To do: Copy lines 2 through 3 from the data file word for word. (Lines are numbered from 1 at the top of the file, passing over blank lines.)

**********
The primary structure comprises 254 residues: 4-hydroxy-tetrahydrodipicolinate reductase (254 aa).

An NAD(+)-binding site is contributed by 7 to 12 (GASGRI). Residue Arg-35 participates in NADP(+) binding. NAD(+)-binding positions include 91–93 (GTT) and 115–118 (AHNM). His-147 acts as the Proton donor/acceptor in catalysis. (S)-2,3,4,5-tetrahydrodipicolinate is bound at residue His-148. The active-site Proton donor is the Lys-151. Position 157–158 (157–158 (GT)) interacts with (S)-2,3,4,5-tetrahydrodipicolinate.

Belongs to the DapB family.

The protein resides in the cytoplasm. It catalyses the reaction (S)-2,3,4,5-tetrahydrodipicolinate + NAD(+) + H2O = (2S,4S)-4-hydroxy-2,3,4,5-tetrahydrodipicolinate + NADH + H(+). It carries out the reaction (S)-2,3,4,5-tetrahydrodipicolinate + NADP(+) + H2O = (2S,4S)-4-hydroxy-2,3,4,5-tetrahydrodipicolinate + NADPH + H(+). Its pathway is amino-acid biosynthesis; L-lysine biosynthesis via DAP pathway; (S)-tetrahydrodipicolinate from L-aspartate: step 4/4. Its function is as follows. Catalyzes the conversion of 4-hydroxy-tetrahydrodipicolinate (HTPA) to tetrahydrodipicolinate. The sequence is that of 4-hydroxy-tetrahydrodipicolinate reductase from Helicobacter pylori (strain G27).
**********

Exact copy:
An NAD(+)-binding site is contributed by 7 to 12 (GASGRI). Residue Arg-35 participates in NADP(+) binding. NAD(+)-binding positions include 91–93 (GTT) and 115–118 (AHNM). His-147 acts as the Proton donor/acceptor in catalysis. (S)-2,3,4,5-tetrahydrodipicolinate is bound at residue His-148. The active-site Proton donor is the Lys-151. Position 157–158 (157–158 (GT)) interacts with (S)-2,3,4,5-tetrahydrodipicolinate.

Belongs to the DapB family.